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Ways to Increase Activity

Exercise is good for everyone, but for people with diabetes, it can make a big difference in keeping your blood sugar level under control. Not only that, but staying active allows your cells to process insulin more efficiently, improving your overall A1C levels.  The many benefits to staying active Exercise is one of the cornerstones of managing your diabetes, because the list of benefits for people with diabetes is long. Exercise can:1 Improve insulin sensitivity for people with type 12 Decrease the glucose in your blood for people with type 2...

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Transitions: From Orals to Insulin

Insulin and type 2 diabetes: 5 facts you should know Has your healthcare provider talked to you about insulin? For many people, this can bring on mixed feelings and questions—often based on myths that simply are not true. Here are 5 facts to keep in mind. Diabetes is an insulin problem, not a sugar problem. After all, sugar doesn't cause diabetes. People with type 2 diabetes don't manufacture enough insulin, or their bodies can't use it properly, so they're unable to process the food they take in.1 Sometimes it takes insulin...

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Treating Low BG

You may recognize the feeling—feeling hungry, dizzy, sweaty or just a little bit "off." These signs of hypoglycaemia, or low blood glucose, mean it's time to take action.  What causes low blood glucose? For most people, low blood glucose refers to anything below 72 mg/dl, although your number may be different.1 Low blood glucose can be caused by taking too much medication, not having enough to eat or exercising. In fact, hypoglycaemia can occur up to 12 hours after you've been physically active.1 Don't be too hard on yourself, though. Fifty percent of the time, there's no way of knowing...

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What is A1C?

Your A1C number Consider your A1C number (also known as HbA1c or glycated hemoglobin) as a snapshot of your blood glucose levels over several months. Over time, glucose naturally attaches itself to your blood cells. When this happens, the cell is considered “glycated.” The more glucose in your blood, the more glycated A1C cells you have. What’s an optimal A1C number? The recommended A1C target for a person with diabetes is 7% or lower—some people remember this figure as “lucky number 7.” However, while your A1C number gives you and your doctor an idea of how your diabetes is being managed over time, it...

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Carb Counting Exchanges

The truth about carbohydrates and diabetes The myth: If you have diabetes, you can't eat sweets or sugar. The truth: A food doesn't have to be sweet or sugary to raise your blood sugar. Anything with carbohydrates will affect your blood glucose, whether it's from white potatoes, pasta, bread or (insert local sweets here…jelly babies / lollies / strawberry laces).1 Of course, different foods may affect you differently. Why? Eating protein, fat or fiber along with your carbohydrates may slow the absorption of the carbohydrates into your system. That's why...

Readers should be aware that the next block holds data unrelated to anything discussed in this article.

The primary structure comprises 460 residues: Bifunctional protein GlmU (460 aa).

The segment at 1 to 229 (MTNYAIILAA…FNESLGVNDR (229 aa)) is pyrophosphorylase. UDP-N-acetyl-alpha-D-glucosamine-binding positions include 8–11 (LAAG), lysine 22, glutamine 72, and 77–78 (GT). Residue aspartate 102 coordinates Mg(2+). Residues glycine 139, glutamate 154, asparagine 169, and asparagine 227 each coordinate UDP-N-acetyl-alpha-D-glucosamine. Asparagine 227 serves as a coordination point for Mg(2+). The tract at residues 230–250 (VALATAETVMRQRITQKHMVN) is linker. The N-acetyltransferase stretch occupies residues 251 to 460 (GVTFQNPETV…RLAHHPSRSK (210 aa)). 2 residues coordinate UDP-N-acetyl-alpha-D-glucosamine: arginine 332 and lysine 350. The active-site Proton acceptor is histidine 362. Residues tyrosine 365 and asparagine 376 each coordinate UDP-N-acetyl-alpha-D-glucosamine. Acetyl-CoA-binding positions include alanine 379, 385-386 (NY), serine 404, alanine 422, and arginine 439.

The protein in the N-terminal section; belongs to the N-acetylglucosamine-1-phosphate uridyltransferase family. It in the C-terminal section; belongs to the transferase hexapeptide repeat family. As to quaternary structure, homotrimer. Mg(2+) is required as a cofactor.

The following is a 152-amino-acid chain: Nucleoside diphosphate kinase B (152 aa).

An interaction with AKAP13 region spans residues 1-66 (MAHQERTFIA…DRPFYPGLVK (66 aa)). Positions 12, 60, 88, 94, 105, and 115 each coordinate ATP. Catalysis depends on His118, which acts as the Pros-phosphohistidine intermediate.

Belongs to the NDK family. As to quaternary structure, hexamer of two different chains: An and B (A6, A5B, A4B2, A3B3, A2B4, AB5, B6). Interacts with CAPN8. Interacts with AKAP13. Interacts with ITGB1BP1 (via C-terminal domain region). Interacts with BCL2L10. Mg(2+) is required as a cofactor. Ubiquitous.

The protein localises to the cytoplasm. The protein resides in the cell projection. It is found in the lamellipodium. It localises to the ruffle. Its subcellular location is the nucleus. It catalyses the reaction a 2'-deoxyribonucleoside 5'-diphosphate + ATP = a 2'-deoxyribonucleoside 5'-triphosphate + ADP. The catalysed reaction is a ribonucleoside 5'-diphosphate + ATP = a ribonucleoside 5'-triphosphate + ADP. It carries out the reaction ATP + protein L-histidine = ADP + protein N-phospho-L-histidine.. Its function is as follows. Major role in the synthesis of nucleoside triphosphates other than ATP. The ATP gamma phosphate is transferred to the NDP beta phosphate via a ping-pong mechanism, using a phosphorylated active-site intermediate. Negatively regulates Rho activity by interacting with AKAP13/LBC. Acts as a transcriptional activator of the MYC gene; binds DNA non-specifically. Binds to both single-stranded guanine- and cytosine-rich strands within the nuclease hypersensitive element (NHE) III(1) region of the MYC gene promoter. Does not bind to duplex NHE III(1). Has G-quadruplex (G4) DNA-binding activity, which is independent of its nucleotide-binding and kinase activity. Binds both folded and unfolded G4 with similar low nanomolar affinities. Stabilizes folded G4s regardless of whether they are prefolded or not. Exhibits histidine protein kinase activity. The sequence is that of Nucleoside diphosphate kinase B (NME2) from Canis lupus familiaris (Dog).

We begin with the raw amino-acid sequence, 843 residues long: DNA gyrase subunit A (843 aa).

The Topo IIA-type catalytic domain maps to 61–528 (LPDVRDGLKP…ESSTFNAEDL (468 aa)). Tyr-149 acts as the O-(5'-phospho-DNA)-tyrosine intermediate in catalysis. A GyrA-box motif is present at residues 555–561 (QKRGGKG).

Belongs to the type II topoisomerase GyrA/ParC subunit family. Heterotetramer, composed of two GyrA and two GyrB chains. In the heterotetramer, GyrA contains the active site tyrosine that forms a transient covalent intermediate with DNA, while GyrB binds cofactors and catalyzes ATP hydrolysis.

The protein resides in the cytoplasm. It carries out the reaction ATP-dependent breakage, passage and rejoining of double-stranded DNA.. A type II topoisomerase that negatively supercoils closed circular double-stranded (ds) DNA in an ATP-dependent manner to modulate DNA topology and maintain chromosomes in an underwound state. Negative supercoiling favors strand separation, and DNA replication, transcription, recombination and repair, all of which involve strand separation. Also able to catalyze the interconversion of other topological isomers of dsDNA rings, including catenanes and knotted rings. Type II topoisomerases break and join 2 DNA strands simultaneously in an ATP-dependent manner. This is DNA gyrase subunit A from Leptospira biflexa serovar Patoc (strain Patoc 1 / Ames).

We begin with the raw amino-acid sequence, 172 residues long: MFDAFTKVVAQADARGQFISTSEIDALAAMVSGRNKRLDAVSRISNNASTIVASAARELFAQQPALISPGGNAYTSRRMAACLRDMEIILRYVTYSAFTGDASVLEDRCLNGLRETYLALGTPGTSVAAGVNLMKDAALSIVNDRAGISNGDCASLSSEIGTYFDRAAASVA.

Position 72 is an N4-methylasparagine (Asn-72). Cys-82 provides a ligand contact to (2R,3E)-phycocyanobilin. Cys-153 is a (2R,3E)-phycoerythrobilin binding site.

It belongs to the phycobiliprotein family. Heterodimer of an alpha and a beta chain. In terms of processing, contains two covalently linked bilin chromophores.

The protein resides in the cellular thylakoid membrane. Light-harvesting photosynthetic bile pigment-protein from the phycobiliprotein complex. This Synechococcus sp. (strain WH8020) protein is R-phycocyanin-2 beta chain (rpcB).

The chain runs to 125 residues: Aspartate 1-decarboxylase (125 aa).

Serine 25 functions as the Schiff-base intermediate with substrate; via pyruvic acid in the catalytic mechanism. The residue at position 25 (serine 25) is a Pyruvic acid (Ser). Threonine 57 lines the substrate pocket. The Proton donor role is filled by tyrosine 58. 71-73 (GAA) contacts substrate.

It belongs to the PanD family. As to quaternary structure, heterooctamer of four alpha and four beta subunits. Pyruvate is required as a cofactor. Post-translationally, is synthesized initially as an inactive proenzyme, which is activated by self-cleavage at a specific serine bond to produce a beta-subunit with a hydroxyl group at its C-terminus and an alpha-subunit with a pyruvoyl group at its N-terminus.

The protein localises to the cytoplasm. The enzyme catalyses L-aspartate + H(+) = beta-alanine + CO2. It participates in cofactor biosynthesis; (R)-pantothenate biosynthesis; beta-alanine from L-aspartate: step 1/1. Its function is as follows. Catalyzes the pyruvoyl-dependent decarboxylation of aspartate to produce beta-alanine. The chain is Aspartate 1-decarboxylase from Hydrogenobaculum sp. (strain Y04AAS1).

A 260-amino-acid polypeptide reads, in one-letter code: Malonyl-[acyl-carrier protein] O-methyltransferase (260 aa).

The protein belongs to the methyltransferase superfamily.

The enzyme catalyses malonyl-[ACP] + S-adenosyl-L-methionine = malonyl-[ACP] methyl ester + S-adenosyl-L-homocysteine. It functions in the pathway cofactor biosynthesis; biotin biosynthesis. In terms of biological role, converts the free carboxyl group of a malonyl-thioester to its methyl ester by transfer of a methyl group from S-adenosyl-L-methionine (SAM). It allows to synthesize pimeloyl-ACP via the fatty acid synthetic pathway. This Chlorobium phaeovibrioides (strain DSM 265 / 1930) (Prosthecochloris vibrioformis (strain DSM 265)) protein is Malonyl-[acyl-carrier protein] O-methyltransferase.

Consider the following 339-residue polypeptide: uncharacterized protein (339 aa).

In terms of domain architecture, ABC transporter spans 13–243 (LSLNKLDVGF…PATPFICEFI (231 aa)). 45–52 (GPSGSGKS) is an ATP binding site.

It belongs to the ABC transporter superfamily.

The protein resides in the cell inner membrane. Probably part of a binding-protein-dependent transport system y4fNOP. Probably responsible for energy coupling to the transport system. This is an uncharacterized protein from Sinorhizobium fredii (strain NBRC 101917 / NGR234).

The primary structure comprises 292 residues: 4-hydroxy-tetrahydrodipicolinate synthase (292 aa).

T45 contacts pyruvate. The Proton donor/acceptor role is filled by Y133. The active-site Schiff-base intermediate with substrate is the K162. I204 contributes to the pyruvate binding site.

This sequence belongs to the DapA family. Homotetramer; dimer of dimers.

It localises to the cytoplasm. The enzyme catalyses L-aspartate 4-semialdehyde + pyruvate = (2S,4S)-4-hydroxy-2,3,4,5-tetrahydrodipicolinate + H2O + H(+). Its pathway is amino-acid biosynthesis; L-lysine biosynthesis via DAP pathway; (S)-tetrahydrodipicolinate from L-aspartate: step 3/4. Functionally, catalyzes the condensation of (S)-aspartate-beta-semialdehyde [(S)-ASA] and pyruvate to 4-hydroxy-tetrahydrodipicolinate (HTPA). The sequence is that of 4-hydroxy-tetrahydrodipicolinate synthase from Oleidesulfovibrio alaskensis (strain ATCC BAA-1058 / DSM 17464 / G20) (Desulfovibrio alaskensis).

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The Future of Diabetes Treatment

High-tech to zero-tech: The future of diabetes treatment Diabetes care has come a long way in just a few decades—after all, the first insulin pump was introduced in 1963, and fingerprick tests for personal blood glucose monitoring have only been around since the mid-1980s. So what's next? In development: Automating insulin delivery—the artificial pancreas Taking insulin pumping to the next level, an artificial pancreas is being tested that combines a continuous glucose monitor, insulin pump and glucagon pump (should blood glucose go too low), all managed by a smartphone. The goal is to...

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Three Easy Steps to Managing Diabetes through Family Fitness

Get ready! Get set! Go! There is no time better than the present to start talking to your family about being more active. Start exploring some fun things to do together that will get your blood pumping and on an exciting path to managing your diabetes. Diabetes presents families with plenty of challenges, but can it actually help families get healthier? This World Diabetes Day, we’re exploring the different opportunities diabetes offers the whole family to take control of their health as a group. Exercise is one of the key pillars of managing diabetes well. Getting in shape helps you manage your blood sugar levels...

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Managing Diabetes Complications: Heart Disease

Diabetes increases the risk of heart disease and stroke. Heart or blood-vessel disease accounts for about 75% of all deaths for people with diabetes.1 High blood glucose levels can damage blood vessels, leading to cardiovascular complications, such as high blood pressure, high cholesterol and hardening of the arteries. In addition to risk factors you cannot control—such as heredity, age and gender—you can be at greater risk of heart problems from the following: High levels of blood fats, such as cholesterol and triglycerides High blood pressure Smoking Lack of...

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